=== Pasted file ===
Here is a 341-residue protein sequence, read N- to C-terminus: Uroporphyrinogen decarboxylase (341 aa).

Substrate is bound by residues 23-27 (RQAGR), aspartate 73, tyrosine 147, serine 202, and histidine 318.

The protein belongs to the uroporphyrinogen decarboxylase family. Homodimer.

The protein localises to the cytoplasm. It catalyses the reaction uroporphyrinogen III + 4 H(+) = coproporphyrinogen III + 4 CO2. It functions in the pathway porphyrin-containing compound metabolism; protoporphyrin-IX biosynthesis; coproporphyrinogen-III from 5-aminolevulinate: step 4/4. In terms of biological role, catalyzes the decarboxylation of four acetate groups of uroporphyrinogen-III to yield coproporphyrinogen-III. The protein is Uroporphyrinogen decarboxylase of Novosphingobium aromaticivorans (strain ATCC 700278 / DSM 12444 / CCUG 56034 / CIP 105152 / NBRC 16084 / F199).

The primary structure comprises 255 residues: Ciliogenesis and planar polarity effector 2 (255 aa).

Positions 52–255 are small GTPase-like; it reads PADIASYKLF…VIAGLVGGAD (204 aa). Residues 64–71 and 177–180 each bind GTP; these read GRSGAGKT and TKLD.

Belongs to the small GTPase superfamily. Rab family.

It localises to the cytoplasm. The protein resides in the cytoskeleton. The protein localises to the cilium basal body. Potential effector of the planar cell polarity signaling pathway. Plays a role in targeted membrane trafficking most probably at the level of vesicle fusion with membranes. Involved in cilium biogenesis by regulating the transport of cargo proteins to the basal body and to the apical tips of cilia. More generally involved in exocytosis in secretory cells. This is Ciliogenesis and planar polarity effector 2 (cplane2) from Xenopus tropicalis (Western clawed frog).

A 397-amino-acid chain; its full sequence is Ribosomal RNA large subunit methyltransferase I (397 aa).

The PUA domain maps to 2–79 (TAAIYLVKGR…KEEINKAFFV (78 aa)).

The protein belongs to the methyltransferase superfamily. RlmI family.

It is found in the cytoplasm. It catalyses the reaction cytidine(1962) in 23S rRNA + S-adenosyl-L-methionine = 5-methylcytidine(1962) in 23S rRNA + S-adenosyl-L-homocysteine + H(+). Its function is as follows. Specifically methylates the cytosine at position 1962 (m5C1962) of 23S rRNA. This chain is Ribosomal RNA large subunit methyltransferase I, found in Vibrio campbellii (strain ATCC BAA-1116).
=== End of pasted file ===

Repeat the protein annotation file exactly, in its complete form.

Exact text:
Here is a 341-residue protein sequence, read N- to C-terminus: Uroporphyrinogen decarboxylase (341 aa).

Substrate is bound by residues 23-27 (RQAGR), aspartate 73, tyrosine 147, serine 202, and histidine 318.

The protein belongs to the uroporphyrinogen decarboxylase family. Homodimer.

The protein localises to the cytoplasm. It catalyses the reaction uroporphyrinogen III + 4 H(+) = coproporphyrinogen III + 4 CO2. It functions in the pathway porphyrin-containing compound metabolism; protoporphyrin-IX biosynthesis; coproporphyrinogen-III from 5-aminolevulinate: step 4/4. In terms of biological role, catalyzes the decarboxylation of four acetate groups of uroporphyrinogen-III to yield coproporphyrinogen-III. The protein is Uroporphyrinogen decarboxylase of Novosphingobium aromaticivorans (strain ATCC 700278 / DSM 12444 / CCUG 56034 / CIP 105152 / NBRC 16084 / F199).

The primary structure comprises 255 residues: Ciliogenesis and planar polarity effector 2 (255 aa).

Positions 52–255 are small GTPase-like; it reads PADIASYKLF…VIAGLVGGAD (204 aa). Residues 64–71 and 177–180 each bind GTP; these read GRSGAGKT and TKLD.

Belongs to the small GTPase superfamily. Rab family.

It localises to the cytoplasm. The protein resides in the cytoskeleton. The protein localises to the cilium basal body. Potential effector of the planar cell polarity signaling pathway. Plays a role in targeted membrane trafficking most probably at the level of vesicle fusion with membranes. Involved in cilium biogenesis by regulating the transport of cargo proteins to the basal body and to the apical tips of cilia. More generally involved in exocytosis in secretory cells. This is Ciliogenesis and planar polarity effector 2 (cplane2) from Xenopus tropicalis (Western clawed frog).

A 397-amino-acid chain; its full sequence is Ribosomal RNA large subunit methyltransferase I (397 aa).

The PUA domain maps to 2–79 (TAAIYLVKGR…KEEINKAFFV (78 aa)).

The protein belongs to the methyltransferase superfamily. RlmI family.

It is found in the cytoplasm. It catalyses the reaction cytidine(1962) in 23S rRNA + S-adenosyl-L-methionine = 5-methylcytidine(1962) in 23S rRNA + S-adenosyl-L-homocysteine + H(+). Its function is as follows. Specifically methylates the cytosine at position 1962 (m5C1962) of 23S rRNA. This chain is Ribosomal RNA large subunit methyltransferase I, found in Vibrio campbellii (strain ATCC BAA-1116).